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Why Kumail Nanjiani’s ‘Stuber’ Exemplifies Hollywood Hypocrisy


The new comedy “Stuber,” which marks Disney-Fox’s second consecutive bomb after “Dark Phoenix,” is one of the most anti-gay (or homophobic, to borrow the woke parlance of my generation) movies I’ve seen come out of this millennium. Even if it does scrape by as a mostly mediocre and sterile buddy cop excursion, “Stuber” constitutes a fascinating beacon of the rhetorical hypocrisy endemic in Hollywood, who admonish Middle America for holding retrograde or taboo values while fiddling with those same values in their productions and laughing all the way to the bank.

When I excoriate “Stuber” as a vehicle of moral hypocrisy, I’m mostly referring to the Twitter persona of star Kumail Nanjiani. The Pakistani-American comedian has long exploited his limited capital from the best show on television (“Silicon Valley”) to take pot shots at conservatives online, decrying transgender jokes, Harambe jokes, jokes in general, police shootings, and fellow liberals who don’t cleave absolutely to the Democratic plantation. Without detailing the unbroken timeline of Nanjiani’s greatest Twitter hits—a challenging task, considering he’s deleted thousands of them—or the occasional political statements of co-star Dave Bautista, suffice it to say that both outwardly progressive and pro-gay leading men have made themselves party to a comedy that has more laughs at homosexual stereotypes than a Judd Apatow joint.

Nanjiani plays a sporting goods store worker who moonlights as an Uber driver and exhibits all of the sensitive dude characteristics that have pervaded the actor’s career since his 2013 stand-up special, “Beta Male.” Unwillingly branded with the pet name Stu-ber, Stu drives an all-electric vehicle, unironically uses words like “problematic” and “queen,” squeals in excitement over the music of Sade, and responds to harsh criticism with the firm riposte of, “You do your thing, I’ll just go f— myself.” On top of these traits, he’s also solidly heterosexual, struggling to communicate his feelings to his long-time girlfriend.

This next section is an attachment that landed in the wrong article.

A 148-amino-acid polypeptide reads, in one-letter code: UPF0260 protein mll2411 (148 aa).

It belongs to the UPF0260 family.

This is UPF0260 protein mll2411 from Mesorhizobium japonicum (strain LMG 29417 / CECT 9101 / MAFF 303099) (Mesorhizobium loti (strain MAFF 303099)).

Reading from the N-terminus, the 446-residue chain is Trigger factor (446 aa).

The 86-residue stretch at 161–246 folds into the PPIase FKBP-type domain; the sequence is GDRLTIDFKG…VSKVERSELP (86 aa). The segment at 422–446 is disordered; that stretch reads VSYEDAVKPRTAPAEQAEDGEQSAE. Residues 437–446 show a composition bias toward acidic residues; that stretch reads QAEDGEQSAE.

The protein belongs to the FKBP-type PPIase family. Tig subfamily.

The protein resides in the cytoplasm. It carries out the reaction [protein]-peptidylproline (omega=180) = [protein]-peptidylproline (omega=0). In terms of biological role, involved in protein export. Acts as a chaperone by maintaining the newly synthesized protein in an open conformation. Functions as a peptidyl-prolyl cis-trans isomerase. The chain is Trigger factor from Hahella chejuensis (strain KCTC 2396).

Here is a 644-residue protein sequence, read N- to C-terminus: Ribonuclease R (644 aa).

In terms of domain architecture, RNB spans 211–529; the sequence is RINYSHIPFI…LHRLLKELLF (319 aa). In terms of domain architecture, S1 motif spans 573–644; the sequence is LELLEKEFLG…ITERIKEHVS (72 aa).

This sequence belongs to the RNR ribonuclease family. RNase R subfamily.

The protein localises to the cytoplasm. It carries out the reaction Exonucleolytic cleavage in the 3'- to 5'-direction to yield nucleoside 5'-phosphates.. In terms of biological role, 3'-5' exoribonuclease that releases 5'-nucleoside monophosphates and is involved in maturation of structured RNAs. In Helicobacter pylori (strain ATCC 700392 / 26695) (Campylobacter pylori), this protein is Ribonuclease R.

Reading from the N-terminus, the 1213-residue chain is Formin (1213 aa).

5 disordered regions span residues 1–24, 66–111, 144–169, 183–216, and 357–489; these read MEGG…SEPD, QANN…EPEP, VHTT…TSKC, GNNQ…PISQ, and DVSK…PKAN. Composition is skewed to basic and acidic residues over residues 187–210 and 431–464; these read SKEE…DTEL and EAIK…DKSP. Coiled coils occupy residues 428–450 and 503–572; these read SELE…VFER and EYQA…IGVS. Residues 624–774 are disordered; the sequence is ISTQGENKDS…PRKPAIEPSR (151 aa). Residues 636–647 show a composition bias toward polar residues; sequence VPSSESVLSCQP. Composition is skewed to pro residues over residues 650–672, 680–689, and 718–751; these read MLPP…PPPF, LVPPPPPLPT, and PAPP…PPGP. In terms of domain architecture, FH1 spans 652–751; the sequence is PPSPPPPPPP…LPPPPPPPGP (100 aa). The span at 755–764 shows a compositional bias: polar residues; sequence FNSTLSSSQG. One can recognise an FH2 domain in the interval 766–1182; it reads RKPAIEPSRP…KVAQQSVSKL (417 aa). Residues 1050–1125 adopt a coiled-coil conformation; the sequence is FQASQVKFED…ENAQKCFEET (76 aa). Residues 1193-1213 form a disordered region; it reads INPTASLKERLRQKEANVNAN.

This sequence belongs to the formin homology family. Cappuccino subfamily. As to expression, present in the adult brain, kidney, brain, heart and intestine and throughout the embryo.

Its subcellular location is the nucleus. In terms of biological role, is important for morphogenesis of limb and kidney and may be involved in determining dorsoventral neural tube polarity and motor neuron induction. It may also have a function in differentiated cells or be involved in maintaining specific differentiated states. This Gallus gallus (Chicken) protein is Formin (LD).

On the other side of the masculinity spectrum falls the muscle-bound and spartan Bautista. LAPD officer Vic Manning is the apotheosis of stone-cold beefcake (it’s even encoded in his name) yet is dependent on Stu’s driving because he’s legally blind. The personality clash between these two figures—a sniveling nu-male smart aleck and an emotionally pent-up tough guy—supplies most of the movie’s humor and heart.

In fact, the director, producers, and cast seem all too happy to entertain readings of the film as a treatise on toxic masculinity, one in which the sensitive Stu teaches Vic to let go of his aggressive impulses and spend more time with his daughter. To any member of the public who’s seen the film, such headlines will look more like desperate deflections from the traditional gender politics of “Stuber” than an accurate reflection of the film.

The arguable centerpiece of “Stuber”’s hilarity plays out in a gay strip club. As his passenger questions the manager of the place, Stu gets into a conversation with one of the brawny performers, who reveals a Hillary 2016 tattoo on his back. “She was up by 12 points in August,” he explains himself. It’s a mean, reactionary sight gag playing upon the audience’s expectations and emasculating a character in one of the more embarrassing ways imaginable.

The ostensibly queer stripper begs derision in other ways, mainly by his total spinelessness and the giddy, affected voice he slips into when Stu scores a movie night with his crush. His lifestyle is simply treated as a joke.

Far from getting less divisive as it builds to an epiphany for the protagonists, “Stuber” steps on the throttle of its anti-gay energy. Having arrested and sequestered a drug dealer, Vic tries to wring information out of him by force, but his uncreative bad cop drill is no match for the advanced interrogation techniques of Stu, who steals the bad guy’s phone and gets to work on gaying up his Twitter. “I love Ryan Gosling movies,” he types out loud. “He is hot-t-t-t-t-t.” The helpless captive howls in distress, and we’re meant to howl along, at him and at Stu’s ingenuity in humiliation.

The film comes to an obligatory break-up scene in the third act, wherein the two friends of less than a day verbalize their grievances, have a fight in Stu’s closed store, and make up. Director Michael Dowse emphasizes the subliminal homoeroticism of the buddy genre by framing the exhausted actors lying parallel in an overhead shot. “I’m surprised we lasted that long,” one of them jokes.